It’s possibly the most exciting clinic-opening of the year, because Beijing LIH Olivia’s Place Pediatric Clinic’s mission is unprecedented in China: it strives to bring high quality, developmental and behavioral pediatrics and pediatric therapy to local and expat children. Americans Nelson and Quynh Chow are the founders of the facility, partnering with Chinese investment firm and consultant group LIH (Long-term Investment in Healthcare). The Chows are the parents of a daughter and son; Olivia (age 7) and Peyton (5). Olivia, who has Down Syndrome, is the namesake and inspiration for both the new Beijing LIH Olivia’s Place and Shanghai-based Olivia’s Corner. The Beijing branch of Olivia’s Place, Eliott’s Corner, will join forces with LIH Olivia’s Place in its new 980sqm facility. We sit down with Nelson Chow to find out more about the new clinic, its initiatives, and the necessity for raising the status of therapy services in China.
Tell us more about the mission of LIH Olivia’s Place
We’re doing this to bring about therapy change in China. We recognize that a lot of expats have a choice. They could go back to their home country. It’s the locals who don’t have any support, and because of that, they lose all hope. That’s why a lot of children get abandoned, why there are so many special needs kids in orphanages here, and why a lot of kids are locked in the house. There are stigmas involved because there are no services. We thought, if we’re going to do this, and we’re going to have so many foreign therapists on our staff, they need to be here for a reason other than therapy; they must be here to actually help influence and change the [state of therapy]in China so that millions of kids China can eventually get services just like our kids do.
Having a mission like that, if we really want to change the way therapy is being done in China and to be able to offer these kinds of services, then we knew we had to be a model clinic; to be high quality, [provide]supervision for everyone, continuous education, and all the things that an organization provides to actually better the individual. It shouldn’t be just individuals all put together; it should be a whole organization that represents everyone and allows everyone to do their best.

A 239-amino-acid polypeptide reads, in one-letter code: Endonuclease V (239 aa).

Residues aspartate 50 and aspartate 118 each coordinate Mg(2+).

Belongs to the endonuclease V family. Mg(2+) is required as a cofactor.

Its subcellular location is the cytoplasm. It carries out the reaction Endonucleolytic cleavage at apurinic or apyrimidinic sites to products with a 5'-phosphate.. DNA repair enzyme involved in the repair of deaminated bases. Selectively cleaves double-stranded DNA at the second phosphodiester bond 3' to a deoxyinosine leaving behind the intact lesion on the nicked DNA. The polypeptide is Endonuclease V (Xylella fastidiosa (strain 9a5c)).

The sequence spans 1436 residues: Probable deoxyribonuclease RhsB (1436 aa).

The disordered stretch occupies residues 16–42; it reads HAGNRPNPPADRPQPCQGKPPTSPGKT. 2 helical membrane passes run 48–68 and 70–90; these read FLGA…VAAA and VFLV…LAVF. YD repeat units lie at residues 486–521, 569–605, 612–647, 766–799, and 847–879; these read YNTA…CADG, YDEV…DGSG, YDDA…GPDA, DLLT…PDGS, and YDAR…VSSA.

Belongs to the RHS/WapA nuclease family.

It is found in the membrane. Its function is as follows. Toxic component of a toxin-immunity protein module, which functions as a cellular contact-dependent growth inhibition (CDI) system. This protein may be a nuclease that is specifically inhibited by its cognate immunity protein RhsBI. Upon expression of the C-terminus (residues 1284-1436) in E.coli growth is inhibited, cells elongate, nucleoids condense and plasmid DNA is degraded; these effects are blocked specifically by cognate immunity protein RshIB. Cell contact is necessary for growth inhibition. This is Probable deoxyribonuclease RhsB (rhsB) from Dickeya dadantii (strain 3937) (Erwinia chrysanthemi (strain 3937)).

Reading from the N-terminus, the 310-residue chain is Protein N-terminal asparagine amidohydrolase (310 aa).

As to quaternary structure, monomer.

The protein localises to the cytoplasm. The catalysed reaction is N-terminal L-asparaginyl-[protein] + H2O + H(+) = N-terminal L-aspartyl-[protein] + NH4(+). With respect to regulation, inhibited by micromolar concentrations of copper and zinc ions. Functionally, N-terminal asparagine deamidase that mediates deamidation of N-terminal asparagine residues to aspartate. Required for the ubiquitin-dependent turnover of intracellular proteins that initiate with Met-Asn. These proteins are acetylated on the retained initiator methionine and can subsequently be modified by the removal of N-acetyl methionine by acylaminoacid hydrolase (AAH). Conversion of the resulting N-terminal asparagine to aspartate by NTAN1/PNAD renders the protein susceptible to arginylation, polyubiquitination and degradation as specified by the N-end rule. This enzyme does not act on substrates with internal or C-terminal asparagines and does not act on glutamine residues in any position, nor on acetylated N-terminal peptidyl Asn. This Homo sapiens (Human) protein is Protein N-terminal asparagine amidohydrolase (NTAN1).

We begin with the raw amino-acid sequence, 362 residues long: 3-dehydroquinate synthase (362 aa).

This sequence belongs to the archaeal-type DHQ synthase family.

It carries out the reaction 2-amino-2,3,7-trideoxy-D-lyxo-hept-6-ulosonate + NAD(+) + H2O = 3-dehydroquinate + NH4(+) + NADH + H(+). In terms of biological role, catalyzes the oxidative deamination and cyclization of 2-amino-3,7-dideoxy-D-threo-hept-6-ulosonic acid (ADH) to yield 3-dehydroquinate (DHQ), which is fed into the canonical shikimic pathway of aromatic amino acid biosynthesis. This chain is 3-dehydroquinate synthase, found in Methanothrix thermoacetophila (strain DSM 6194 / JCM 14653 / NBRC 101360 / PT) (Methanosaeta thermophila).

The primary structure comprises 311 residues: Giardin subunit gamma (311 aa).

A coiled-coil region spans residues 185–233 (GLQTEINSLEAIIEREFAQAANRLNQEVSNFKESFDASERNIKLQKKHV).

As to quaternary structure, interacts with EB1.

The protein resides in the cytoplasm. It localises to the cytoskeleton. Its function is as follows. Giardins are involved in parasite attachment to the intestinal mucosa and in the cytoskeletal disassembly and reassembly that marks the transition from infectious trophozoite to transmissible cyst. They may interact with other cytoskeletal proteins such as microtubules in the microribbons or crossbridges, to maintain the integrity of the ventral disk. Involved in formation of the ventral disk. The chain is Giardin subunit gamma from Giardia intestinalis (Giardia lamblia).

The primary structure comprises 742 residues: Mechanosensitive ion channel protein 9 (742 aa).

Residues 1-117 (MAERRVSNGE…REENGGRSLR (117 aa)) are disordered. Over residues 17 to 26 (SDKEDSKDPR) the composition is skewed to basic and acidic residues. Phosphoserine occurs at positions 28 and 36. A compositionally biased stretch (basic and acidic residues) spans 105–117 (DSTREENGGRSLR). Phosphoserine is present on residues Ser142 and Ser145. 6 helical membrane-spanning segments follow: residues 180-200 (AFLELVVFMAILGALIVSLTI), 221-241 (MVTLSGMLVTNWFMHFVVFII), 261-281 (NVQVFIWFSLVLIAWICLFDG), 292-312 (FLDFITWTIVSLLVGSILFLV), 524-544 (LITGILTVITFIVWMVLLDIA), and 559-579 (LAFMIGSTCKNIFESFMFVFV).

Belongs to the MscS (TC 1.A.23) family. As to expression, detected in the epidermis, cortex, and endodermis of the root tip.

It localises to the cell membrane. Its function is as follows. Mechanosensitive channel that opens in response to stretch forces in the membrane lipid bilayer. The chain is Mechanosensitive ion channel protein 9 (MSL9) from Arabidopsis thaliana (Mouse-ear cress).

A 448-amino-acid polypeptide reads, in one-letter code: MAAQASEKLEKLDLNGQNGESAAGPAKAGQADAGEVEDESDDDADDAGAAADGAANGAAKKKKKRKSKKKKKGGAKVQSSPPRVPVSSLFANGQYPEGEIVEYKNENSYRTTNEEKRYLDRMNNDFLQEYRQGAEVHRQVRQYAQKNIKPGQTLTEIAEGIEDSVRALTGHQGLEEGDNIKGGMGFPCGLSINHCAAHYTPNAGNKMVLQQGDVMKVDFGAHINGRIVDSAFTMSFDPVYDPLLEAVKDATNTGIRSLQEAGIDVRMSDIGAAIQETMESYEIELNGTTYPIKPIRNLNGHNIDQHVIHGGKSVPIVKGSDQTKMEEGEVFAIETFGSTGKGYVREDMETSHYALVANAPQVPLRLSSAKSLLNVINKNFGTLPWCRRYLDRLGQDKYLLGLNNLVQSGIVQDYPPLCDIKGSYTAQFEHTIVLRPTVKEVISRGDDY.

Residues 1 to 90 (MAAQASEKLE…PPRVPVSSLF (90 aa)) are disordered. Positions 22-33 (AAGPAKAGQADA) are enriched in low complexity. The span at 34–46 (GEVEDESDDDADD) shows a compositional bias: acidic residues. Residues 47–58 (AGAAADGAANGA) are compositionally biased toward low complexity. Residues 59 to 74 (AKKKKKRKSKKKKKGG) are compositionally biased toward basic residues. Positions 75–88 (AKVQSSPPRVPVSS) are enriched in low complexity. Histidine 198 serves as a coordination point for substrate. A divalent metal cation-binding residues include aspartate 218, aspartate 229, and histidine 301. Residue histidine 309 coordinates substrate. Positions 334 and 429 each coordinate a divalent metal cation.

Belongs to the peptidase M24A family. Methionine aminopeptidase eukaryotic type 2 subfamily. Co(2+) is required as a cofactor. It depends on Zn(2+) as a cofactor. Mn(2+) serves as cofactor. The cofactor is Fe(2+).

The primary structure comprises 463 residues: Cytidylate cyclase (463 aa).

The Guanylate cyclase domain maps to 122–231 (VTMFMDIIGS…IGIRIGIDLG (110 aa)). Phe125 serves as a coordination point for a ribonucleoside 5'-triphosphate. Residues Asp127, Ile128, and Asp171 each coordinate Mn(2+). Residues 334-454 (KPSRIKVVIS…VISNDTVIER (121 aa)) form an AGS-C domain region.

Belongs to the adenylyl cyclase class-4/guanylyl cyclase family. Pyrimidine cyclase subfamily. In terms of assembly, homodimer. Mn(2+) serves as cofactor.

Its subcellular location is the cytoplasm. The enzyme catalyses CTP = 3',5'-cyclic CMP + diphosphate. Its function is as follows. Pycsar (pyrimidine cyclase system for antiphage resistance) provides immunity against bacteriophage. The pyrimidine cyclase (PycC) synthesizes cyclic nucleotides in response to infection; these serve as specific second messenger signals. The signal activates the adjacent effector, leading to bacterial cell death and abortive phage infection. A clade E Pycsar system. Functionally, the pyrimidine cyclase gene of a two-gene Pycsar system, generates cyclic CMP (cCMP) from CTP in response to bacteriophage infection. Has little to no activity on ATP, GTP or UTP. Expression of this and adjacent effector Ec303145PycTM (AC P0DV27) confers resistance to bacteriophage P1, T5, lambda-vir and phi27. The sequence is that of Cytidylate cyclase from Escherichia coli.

What are the challenges to carrying out your mission?
The multi-disciplinary nature. When you start doing cross-functional work, [therapy and medical], you involve the whole medical community and have to make sure that the link between the therapy and medicine is there. It’s one of the challenges but we really want to do it because we recognize that that link is missing now.
What kind of services will be provided at the new clinic?
It’s a true multi-disciplinary clinic: exactly the one stop shop we’re missing with a lot of our children. Basically, it’s a medical clinic that sees children with behavioral developmental issues from the medical all the way to the therapy. When a child comes in, you want to make sure can assess their full condition, so we can decide the best possible way to treat and help the child. It really increases the efficacy of treatment when you decide you want to [treat]it through medical or therapy means. For example, with medical you have behavioral developmental pediatricians who first see a child and, depending on the child’s conditions, can determine whether it can be handled medically, treated through therapy, or a combination of the two. And through that, we’ll have all the supporting therapists and staff to help out as well as consulting doctors we can refer to help with the medical issues. Other areas that we’re involved with are genetics, imaging, swallowing, and cardiology.
How did the partnership with LIH develop?